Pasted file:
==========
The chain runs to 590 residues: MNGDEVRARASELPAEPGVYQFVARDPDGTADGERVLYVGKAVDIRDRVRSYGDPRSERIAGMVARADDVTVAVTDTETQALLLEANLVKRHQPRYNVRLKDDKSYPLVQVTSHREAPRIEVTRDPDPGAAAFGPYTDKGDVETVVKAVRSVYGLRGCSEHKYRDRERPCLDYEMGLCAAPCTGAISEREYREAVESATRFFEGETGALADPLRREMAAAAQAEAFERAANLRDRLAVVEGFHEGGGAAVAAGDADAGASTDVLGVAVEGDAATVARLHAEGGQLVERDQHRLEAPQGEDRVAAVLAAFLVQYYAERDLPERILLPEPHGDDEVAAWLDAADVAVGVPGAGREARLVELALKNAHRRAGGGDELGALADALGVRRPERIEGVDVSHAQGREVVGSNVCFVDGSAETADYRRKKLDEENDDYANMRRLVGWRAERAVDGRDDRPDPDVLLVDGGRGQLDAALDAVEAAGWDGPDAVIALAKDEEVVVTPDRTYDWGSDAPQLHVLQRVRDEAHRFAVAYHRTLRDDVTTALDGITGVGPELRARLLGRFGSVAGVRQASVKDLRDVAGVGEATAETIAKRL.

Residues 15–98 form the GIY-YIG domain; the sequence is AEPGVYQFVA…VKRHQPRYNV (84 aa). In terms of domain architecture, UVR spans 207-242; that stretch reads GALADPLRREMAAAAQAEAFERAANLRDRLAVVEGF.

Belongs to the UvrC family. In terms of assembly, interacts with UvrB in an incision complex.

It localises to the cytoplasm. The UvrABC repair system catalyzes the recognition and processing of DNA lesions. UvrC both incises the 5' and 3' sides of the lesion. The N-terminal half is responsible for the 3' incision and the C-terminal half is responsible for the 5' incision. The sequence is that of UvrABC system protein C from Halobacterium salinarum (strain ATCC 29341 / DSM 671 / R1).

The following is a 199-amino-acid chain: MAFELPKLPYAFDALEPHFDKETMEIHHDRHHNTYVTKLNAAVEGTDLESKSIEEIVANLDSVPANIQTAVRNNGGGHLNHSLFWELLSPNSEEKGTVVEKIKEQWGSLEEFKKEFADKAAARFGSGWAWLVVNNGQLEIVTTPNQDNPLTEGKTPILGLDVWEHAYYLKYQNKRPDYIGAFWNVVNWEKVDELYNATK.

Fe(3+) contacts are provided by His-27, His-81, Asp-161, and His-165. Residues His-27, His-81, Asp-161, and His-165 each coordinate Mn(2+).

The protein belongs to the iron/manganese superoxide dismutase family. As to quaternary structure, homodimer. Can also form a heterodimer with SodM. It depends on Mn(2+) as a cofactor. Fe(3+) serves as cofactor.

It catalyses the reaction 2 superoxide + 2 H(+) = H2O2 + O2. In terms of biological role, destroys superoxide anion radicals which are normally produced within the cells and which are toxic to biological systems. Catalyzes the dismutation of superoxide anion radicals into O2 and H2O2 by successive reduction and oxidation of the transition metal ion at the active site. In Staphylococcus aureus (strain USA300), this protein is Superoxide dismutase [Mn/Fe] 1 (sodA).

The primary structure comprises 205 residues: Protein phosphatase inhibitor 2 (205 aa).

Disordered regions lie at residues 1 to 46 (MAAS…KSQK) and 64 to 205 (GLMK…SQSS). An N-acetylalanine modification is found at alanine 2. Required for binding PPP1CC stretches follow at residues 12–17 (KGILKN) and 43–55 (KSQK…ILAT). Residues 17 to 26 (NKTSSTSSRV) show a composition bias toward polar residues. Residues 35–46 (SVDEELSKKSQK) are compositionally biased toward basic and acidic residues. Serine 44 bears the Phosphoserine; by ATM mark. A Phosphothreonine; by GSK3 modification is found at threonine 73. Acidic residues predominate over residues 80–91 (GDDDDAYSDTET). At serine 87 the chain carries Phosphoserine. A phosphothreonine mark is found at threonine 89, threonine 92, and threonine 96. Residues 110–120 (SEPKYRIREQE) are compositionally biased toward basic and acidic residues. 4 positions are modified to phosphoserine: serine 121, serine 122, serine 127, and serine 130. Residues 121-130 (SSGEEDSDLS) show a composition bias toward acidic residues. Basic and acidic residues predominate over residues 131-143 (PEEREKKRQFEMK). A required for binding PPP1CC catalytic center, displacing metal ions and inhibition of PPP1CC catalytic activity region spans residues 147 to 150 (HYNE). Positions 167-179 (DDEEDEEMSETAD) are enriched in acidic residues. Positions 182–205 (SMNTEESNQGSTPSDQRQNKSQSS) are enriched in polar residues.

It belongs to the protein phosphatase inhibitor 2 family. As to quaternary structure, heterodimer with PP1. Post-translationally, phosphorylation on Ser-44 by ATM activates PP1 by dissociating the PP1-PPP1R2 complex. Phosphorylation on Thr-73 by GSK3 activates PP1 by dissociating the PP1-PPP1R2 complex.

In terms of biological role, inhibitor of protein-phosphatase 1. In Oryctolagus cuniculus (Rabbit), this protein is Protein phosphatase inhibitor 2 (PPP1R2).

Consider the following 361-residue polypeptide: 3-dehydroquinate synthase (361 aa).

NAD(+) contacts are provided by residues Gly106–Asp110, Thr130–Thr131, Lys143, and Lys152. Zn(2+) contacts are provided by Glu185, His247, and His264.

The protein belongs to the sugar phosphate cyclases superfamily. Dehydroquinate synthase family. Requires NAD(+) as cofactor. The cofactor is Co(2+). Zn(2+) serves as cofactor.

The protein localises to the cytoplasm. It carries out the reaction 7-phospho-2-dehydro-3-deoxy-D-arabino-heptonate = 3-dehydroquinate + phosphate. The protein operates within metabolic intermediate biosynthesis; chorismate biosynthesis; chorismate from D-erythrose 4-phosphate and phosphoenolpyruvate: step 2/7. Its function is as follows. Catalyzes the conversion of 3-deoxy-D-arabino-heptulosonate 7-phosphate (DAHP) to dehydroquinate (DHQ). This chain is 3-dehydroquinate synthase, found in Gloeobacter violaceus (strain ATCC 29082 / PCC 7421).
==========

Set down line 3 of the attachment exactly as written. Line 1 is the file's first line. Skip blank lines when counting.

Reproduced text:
Belongs to the UvrC family. In terms of assembly, interacts with UvrB in an incision complex.